How to shoot the solar eclipse without frying your phone's camera

A major solar eclipse is set to take place on August 21, and it will be visible across a major portion of the U.S. People from all over are planning to see it in person, and no doubt many will be hoping to capture it on camera for those sweet, sweet Instagram hearts. If you're among them, take heed: photographing a solar eclipse can be damaging to both your eyes and your phone's camera if you're not careful.

The key problem with amateurs attempting to photograph solar eclipses is that they often don't know what to expect or how to properly set up their system. Of course, you're going to need a tripod and a basic understanding of your phone's manual settings, but you're also going to need a key piece of equipment.

The controversy

First things first, know this: there's some controversy over whether a smartphone camera could be damaged by photographing a solar eclipse. NASA itself has some input on this controversy, pointing out the arguments for and against such worries. On one hand, your smartphone has a tiny lens and a tiny sensor, and that reality offers some level of protection that wouldn't be applicable to, for example, a DSLR.

On the other hand, not all phones are the same and neither are their cameras. While a budget phone probably has a very small lens and sensor, some of the latest flagships sport larger sensors and lenses, and this could be problematic. Compounding this fact is that such phones — the higher-end handsets with larger cameras, that is — often cost several hundred dollars.

Are you willing to risk your phone's camera to get a shot yourself? If yes, then just point and shoot and leave the rest to fate. If it's not worth the risk, you'll need to use a solar filter.

Solar Filter

A solar filter is exactly what it sounds like — it's basically the camera equivalent of solar eyeglasses, only it is designed to keep your camera sensor safe instead. Here to talk about the use of solar filters when photographing solar eclipses is Nikon USA, which explains, 'Full-aperture solar filters are the preferred filters of choice.' Finding one of these for your phone's camera can be tricky, though.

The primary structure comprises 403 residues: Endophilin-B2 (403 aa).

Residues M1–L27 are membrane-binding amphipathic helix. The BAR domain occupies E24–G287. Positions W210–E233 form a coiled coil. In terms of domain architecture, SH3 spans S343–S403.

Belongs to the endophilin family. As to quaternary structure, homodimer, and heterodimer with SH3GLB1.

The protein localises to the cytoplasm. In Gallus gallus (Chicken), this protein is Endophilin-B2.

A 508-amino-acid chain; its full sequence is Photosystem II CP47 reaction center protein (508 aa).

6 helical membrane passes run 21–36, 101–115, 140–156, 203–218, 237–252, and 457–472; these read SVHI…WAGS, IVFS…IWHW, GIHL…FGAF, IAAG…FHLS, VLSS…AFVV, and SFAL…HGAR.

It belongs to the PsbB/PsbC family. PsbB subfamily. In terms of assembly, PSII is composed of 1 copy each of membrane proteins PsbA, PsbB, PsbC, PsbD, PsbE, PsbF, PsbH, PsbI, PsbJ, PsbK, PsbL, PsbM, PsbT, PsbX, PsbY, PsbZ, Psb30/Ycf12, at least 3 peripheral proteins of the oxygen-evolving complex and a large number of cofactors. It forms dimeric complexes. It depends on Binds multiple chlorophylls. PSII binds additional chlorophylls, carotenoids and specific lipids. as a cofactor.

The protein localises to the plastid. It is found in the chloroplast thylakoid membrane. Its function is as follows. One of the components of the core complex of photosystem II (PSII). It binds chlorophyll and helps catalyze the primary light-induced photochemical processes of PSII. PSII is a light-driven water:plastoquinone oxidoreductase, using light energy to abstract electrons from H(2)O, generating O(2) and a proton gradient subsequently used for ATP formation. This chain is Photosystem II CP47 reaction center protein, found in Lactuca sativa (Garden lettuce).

It's important to note that this filter is needed when portions of the sun are visible, but not during the eclipse's totality. In fact, NASA explains, 'There is no valid reason why you would want to point your smartphone camera at the brilliant, un-eclipsed sun without putting a filter over the lens.'

If you decide to be cautious and use a solar filter, your best option is a universal kit designed specifically for smartphones such as this. If you have a popular phone like the iPhone 7, you may be able to find a kit designed specifically for your phone, but otherwise you'll need a universal kit.

Keep in mind that with these universal kits, the fit may not be perfect on your camera and light may be able to leak through to ruin your shots — be sure to test it ahead of time and mask off any loose areas prone to light leaking.

NOTE! Be sure to buy only from qualified, reputable companies. Knock-off and fake filters may be cheaper, but they could cost you much more in the long run.

Protect your eyes!

More important than your phone's camera are your own eyes, both of which need to be protected by the appropriate solar eye gear. No, regular sunglasses will not work. There's no point in protecting your phone's camera if you put your eyesight at risk while getting the shot. NASA has a page dedicated to keeping yourself safe during the eclipse.


The solar eclipse will be a great event for many, and one that you don't really need to photograph yourself — there will be many, many professional photos of the event to enjoy later on. If you're wanting to capture your own image, though, be sure to use the appropriate filters and caution to avoid damaging your phone's camera (and your eyes).